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                        U.S sanction threats likely to have dire impact on American companies

                        (People's Daily Online)    11:15, June 04, 2020

                        U.S. politicians who play the political game of “imposing sanctions” to assert dominance likely feel greatly disappointed, as their threat to revoke the preferential trade treatment for China’s Hong Kong Special Administrative Region (HKSAR) and impose sanctions against the region would backfire on U.S. companies in Hong Kong. 

                        “We will take action to revoke Hong Kong’s preferential treatment as a separate customs and travel territory from the rest of China,” U.S. President Donald Trump told a press conference on May 30, following a vote of China’s top legislature on its draft decision on establishing and improving the legal system and enforcement mechanisms for Hong Kong to safeguard national security.

                        The U.S. would also impose sanctions on Chinese and Hong Kong officials “directly or indirectly involved in eroding Hong Kong’s autonomy,” Trump said.

                        However, the threatened sanctions will not change China’s resolve to safeguard national security in Hong Kong, and will instead become a double-edged sword that endangers American companies operating in Hong Kong.

                        Revoking Hong Kong’s preferential treatment as a separate customs would indeed have an impact on Hong Kong’s trade and economy, but the U.S itself would not go unscathed.

                        As the annual value of Hong Kong exports to the U.S. is only around $500 million, which accounts less than 0.1 percent of the region’s total annual value of exports, it is clear Hong Kong doesn’t mainly rely on the U.S. for foreign trade.

                        In contrast, Hong Kong has been the greatest economy for the U.S. to earn a trade surplus in goods.

                        The U.S. makes $30 billion in Hong Kong annually. With roughly 85,000 American citizens living in Hong Kong, over 1,300 American companies, including almost all the major financial companies of the U.S., operate in Hong Kong. The region has offered these U.S. companies the same preferential policies as that enjoyed by local companies on accessing the Chinese mainland market under the CEPA (the Mainland and Hong Kong Closer Economic Partnership Arrangement).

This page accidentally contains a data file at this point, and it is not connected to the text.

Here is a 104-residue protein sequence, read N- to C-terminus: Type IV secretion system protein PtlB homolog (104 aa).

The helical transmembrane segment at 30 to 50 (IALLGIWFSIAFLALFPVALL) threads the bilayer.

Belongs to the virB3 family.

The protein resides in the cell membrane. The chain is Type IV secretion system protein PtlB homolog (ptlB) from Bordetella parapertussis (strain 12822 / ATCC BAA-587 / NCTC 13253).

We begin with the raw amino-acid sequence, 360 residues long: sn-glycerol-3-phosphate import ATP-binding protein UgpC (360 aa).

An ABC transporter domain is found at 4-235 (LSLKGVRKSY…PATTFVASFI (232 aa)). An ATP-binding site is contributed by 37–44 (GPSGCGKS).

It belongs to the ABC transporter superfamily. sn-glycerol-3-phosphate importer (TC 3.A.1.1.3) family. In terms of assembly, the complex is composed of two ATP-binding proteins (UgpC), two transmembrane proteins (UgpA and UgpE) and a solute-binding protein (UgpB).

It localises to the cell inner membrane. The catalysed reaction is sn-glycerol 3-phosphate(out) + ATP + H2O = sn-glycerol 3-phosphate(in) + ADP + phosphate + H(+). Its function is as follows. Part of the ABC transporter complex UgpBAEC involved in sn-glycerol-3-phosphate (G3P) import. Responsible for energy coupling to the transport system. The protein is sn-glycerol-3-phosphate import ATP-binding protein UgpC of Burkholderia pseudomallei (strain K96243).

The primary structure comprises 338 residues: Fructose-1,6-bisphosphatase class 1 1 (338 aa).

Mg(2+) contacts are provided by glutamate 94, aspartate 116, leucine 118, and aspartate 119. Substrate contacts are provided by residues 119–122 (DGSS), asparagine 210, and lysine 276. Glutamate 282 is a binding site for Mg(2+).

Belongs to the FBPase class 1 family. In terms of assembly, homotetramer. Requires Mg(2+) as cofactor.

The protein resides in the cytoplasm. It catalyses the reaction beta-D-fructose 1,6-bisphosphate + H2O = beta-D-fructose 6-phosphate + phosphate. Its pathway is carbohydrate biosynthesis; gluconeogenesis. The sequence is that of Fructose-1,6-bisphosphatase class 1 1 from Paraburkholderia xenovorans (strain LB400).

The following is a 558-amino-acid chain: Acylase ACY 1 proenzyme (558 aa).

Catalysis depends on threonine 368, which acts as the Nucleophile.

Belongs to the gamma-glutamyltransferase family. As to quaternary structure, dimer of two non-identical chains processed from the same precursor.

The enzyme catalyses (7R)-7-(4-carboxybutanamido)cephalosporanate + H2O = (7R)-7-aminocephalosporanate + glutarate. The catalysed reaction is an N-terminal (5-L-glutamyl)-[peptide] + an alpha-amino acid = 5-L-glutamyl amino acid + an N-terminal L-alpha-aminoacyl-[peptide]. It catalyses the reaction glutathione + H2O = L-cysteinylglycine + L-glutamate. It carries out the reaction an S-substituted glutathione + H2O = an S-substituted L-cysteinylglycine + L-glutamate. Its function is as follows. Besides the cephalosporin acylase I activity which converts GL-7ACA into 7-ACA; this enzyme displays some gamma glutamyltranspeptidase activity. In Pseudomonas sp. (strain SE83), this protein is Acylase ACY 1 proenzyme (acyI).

If the U.S. were to impose sanctions against Hong Kong, it had better ask how these U.S. companies feel about the move.

                        Hong Kong is the third largest export market of alcoholic beverages for the U.S., the fourth largest export market of the country’s beef, and the seventh largest export destination of American agricultural products.

                        If the U.S. were to unilaterally change trade policies for Hong Kong, exports of U.S. companies would be the first to suffer the consequence.

                        As the world’s harbor of freedom, Hong Kong will not see its development trend determined by the U.S.

                        Experts have pointed out, as long as the position of the Asian-Pacific region in the world and the region’s importance in global economic development continues to rise, and as long as China still plays important roles in the world, any sanctions from the U.S. would only have a temporary influence on Hong Kong.

                        Recently, Chinese Internet technology company NetEase and e-commerce giant JD.com have been approved to launch a secondary listing in Hong Kong, while news on a secondary listing of China’s leading search engine operator Baidu and largest online travel agency Ctrip in Hong Kong is also spreading.

                        Talents and capitals around the world are still racing to ride on the crest of success in Hong Kong. A move by the U.S. to abandon the region would mean that it will soon be replaced by capitals, enterprises, and talents of the Chinese mainland and other countries in the world.

                        The biggest risk that causes foreign people and companies to leave Hong Kong is not from the national security laws in Hong Kong, but the violence and social unrest in the city, said a foreign entrepreneur who has lived in Hong Kong for many years.

                        The national security laws to be introduced in Hong Kong will never influence Hong Kong’s role as a major international financial center, but will only create a more stable and predictable environment for the operation and development of enterprises of various countries in Hong Kong. 

                        (For the latest China news, Please follow People's Daily on Twitter and Facebook)(Web editor: Hongyu, Bianji)

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